How to remove a file/folder from a SVN repository and add to the ignore list

svn

This sounds like a look-up-in-the-manual question to me, but I can't find it. Suppose we have a repository with files and directories in it that shouldn't be under version control but rather should be on the ignore list (such as Eclipse files .settings, .project, generated documentation files – things that should never have been added and committed in the first place). What is the best way of deleting these files from the repository and moving them straight onto the ignore list?

Update:
The accepted answer below details a good way of setting up your local subversion repositories to avoid the problem described above. However, if you still have to solve this, it seems that you have to do some manual fiddling to get files/folders out of the repository and onto the ignore list.

For instance, for the .settings folder, first add this to the global ignores list and then run the following command:

$REMOVE=".settings"
cp -r "$REMOVE" /tmp/ && \
svn rm "$REMOVE" && \
svn commit -m "Moving to ignore list" "$REMOVE" && \ 
mv "/tmp/$REMOVE" .

This copies the file/folder to a temporary location and then removes it from SVN and commits the remove – finally the file/folder is copied back, but as it is now on the ignore list it will be ignored by SVN.

Best Solution

There are two ways with subversion, one is specific to the user and the other is actually maintained in the repository, and therefore affects everyone.

For a list of globally ignored files (exclusive to each user/machine), you need to edit the subversion config file and alter the global-ignores directive in the miscellany section. The config file is documented and the syntax is very simple. For example:

global-ignores = *.o

On a UNIX system, the config file is found at ~/.subversion/config. On a Windows system, the config file is found at %APPDATA%\Subversion\config or in the registry under HKCU\Software\Tigris.org\Subversion\Config.

Once you set this up, you will never accidently add these files to your repository, nor will the files show up as ? in your svn stat commands. If your repository already has these files, it probably won't hurt to leave them there as they are, but changes and modifications to the files will be ignored in the future.

To set this up on a per-project basis (which will affect anyone checking out the project), you would add the svn:ignore property to the project directories where files are likely to be stored. For example, to exclude a directory named build from the top-level of your project, you would do something like this:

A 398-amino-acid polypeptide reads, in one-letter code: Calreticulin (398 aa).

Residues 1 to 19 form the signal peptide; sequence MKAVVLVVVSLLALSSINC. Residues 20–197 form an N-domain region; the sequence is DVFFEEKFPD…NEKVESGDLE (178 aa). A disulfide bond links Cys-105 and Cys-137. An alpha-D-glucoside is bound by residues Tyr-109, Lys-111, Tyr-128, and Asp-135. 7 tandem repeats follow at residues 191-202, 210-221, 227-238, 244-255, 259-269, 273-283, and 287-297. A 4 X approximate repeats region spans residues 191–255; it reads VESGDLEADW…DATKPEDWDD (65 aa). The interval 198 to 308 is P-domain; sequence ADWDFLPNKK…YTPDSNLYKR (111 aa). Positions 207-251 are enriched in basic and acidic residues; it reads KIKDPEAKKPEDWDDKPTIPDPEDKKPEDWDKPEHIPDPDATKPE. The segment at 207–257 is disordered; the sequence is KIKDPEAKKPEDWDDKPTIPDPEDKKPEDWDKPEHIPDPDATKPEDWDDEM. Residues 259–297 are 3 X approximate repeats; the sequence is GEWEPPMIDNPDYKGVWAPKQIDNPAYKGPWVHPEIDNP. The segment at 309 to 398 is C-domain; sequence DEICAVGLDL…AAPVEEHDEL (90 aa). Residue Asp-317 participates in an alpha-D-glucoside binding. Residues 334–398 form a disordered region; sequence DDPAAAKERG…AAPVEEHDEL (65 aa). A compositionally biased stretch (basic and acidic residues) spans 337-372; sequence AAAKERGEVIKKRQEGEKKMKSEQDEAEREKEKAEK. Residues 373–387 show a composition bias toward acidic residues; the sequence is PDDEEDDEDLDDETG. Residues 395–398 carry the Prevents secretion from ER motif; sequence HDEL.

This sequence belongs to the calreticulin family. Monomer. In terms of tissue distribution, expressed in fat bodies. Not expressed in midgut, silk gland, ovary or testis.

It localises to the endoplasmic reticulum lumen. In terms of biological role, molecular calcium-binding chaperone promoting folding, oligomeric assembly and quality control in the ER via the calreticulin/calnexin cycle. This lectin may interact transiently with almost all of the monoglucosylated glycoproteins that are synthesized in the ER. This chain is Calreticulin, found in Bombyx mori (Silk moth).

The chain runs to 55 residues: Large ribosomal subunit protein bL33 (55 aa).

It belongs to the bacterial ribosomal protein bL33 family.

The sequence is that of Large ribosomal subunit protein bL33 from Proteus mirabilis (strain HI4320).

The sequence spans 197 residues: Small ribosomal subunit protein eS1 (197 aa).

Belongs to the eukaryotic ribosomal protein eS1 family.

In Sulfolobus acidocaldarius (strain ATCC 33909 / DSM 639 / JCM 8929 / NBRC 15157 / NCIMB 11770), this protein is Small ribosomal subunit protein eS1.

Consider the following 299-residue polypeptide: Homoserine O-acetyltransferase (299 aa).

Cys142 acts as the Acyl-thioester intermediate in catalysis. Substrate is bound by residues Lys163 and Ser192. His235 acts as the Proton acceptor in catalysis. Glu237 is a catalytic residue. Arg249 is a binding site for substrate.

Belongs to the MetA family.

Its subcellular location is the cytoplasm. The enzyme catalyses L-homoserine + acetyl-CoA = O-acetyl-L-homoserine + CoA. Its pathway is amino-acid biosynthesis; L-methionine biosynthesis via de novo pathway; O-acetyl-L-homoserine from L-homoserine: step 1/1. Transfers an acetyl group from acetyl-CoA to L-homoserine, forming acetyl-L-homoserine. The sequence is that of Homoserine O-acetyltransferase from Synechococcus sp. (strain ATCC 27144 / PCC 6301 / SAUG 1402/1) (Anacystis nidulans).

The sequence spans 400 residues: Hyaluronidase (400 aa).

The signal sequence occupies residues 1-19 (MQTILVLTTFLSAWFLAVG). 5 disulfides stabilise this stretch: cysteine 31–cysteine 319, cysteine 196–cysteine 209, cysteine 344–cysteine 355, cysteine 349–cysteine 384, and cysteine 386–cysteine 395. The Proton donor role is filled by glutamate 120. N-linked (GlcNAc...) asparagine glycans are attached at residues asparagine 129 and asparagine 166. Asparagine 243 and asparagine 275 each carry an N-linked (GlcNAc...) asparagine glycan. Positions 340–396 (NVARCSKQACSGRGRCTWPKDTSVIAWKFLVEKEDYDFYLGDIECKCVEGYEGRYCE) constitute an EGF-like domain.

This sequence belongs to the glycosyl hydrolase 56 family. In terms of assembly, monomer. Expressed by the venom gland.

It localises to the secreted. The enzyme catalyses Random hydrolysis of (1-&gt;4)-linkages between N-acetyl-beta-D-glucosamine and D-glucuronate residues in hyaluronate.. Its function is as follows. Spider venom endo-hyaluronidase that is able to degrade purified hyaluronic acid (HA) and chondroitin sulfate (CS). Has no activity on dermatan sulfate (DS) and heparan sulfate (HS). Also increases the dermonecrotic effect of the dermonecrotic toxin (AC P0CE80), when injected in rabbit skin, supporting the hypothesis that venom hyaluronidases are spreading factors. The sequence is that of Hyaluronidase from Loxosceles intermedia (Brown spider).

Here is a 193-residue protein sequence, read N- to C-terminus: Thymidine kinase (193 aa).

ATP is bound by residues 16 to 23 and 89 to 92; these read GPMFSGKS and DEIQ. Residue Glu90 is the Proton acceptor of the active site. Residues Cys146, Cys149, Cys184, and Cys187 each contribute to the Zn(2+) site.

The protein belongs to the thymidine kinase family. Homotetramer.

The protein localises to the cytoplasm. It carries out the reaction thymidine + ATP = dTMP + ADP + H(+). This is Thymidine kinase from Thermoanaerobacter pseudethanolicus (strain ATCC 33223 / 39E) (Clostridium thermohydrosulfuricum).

svn propset svn:ignore 'build' .
svn commit -m 'project ignores build directory' .

From now on, the build directory in your project will be ignored by subversion. For more on this, see the documentation at http://subversion.tigris.org/ or issue the svn help command for more information.

EDIT: Added more based on comment... dunno how I missed that part of the original question!! Sorry :)

Unfortunately, removing the files that you now want ignored from the repository is a manual process, although, if you know exactly which files they are, you could write a little script that people having this problem could run (in the future, the svn:ignore property would keep them from ever having to repeat it, and it has the advantage of being able to be easily modified when the need arises).

To remove the files that you don't want from the repository, but keep the local files around, follow these steps:

  1. Create either your global-ignores entry or add the svn:ignore property to your repository and commit.
  2. For each file that you want to remove from the repository, issue this command: svn rm --keep-local filename
  3. Once you've issued the svn rm command for each file, commit your working copy.

Because this may have the side-effect of deleting files from people's current working copies if they haven't updated their config files, I highly recommend using the svn:ignore property on the repository directories. That way, when people update, they won't unexpectedly have files deleted because they haven't modified their global-ignores parameter yet.